A recent article in FierceWireless Europe (March 11) reviewed findings by market research company Analysys Mason, which speculates on how ‘exclusive content’ could become the next battle ground for operators trying to control customer churn.

Power of open access is the oxygen of the internet

Power of open access is the oxygen of the internet

Specifically, the article states:

Worryingly, Analysys Mason claims its research found that 25 per cent of iPhone owners would switch service providers to gain access to specific content and applications.”

This statement has certainly got me worried. Now, I recognize this is about iPhone users, and that the world of the “iSomething” is a strange one. It is like visiting a theme park of the entire world, beautified by Apple and marketed with seductive polish. It’s just that it isn’t the world, it’s a simulacrum, crafted to smooth-off the rough edges on the real thing, to seamlessly re-stitch the ragged bits that itch and irritate from time to time. It’s a one-size fits all kind of place, that rewards its inhabitants’ commitment to live within its candy-colored confines by reminding them how good they’ve got it compared to the rest of us.

The point about the Fierce analysis that worries me – and irritates me – is the idea that you should have to change your service provider and/or device to “gain access to specific content and applications”. Hang on a minute….didn’t the web consign exactly this kind of siloed thinking to the trash can of history? The whole value proposition of the web is precisely that you don’t have to switch anything to gain access to content and applications.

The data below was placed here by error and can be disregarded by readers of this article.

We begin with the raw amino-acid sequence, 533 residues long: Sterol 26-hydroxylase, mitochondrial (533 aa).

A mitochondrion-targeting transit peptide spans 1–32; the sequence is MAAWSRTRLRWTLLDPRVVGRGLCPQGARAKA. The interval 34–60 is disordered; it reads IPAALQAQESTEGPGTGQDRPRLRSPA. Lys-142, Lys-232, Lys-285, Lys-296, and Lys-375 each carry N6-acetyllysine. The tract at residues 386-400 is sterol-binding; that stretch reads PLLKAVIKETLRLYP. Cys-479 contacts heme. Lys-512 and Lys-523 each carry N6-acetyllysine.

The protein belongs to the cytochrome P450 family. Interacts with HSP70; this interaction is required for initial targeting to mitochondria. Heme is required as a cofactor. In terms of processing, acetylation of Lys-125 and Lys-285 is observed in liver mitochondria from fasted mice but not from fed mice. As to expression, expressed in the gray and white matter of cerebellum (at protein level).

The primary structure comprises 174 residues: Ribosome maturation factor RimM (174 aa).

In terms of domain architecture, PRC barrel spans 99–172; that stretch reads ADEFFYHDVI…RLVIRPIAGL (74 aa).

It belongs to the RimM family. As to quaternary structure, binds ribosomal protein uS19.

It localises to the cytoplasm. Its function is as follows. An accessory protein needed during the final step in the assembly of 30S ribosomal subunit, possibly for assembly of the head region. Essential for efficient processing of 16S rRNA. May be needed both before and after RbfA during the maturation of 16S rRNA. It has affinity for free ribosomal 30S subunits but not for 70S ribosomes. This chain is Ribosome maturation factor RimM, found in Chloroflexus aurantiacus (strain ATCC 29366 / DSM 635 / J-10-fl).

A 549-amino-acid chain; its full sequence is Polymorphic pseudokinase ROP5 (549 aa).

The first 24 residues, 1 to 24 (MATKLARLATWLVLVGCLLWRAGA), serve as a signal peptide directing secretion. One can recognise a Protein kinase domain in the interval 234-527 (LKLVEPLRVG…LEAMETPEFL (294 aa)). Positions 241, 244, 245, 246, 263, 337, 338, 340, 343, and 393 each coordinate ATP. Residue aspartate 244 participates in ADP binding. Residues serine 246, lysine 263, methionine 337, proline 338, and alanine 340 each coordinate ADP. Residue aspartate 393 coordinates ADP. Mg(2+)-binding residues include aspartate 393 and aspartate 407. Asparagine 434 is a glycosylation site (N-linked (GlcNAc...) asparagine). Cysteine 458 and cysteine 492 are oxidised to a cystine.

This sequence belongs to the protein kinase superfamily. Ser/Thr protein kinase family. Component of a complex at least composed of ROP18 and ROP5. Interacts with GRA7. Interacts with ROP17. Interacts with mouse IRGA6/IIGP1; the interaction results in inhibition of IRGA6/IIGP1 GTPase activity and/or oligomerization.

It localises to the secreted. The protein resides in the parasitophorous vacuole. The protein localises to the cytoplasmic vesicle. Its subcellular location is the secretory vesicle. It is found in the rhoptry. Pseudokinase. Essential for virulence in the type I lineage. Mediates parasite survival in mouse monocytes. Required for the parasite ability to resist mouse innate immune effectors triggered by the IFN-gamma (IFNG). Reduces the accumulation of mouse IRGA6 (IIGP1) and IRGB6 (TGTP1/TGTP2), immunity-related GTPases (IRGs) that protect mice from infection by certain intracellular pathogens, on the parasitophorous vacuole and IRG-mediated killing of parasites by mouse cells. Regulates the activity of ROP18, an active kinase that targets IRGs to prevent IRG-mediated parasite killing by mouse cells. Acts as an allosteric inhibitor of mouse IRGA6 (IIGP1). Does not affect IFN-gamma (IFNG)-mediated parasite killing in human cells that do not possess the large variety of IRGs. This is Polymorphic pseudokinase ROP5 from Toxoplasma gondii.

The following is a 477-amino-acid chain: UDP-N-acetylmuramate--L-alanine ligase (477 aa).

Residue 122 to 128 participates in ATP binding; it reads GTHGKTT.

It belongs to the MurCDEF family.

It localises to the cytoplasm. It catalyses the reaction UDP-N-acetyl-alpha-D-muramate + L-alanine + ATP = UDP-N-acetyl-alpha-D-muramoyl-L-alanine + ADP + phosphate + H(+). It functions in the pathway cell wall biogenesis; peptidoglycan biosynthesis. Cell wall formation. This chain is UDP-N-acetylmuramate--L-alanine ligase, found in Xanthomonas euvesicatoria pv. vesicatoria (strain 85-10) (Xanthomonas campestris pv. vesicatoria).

Perhaps the mobile apps revolution has been ‘spun’ with such speed that we’ve become dizzy with the excitement and forgotten precisely why the web democratized the whole access and distribution model for on-line services. The forces that have powered everything on-line – from the humble blog to the ecommerce giants of Amazon and eBay – came to be because the web made their very existence easy, low-cost and ubiquitous for consumers. The powerhouses of today’s internet – Google, Twitter, Facebook, Groupon – may offer access to their services in the form of apps, but in practice require only that you have internet connectivity and a browser, and are easily available whether your device costs less than 100 dollars or you have the financial means to contribute to Apple’s heady profits.

Make no mistake – it would be a massive backward step if content could only be reached by changing service provider or device manufacturer. If as Analysys Mason fear, iPhone users find themselves having to switch service provider to gain access to specific content and applications, I’d recommend they make a more fundamental decision and move for good to a carrier and device maker that believes in the internet philosophy of access to everything, from any device. This power of open access is the oxygen of the internet and it should be safeguarded at all costs.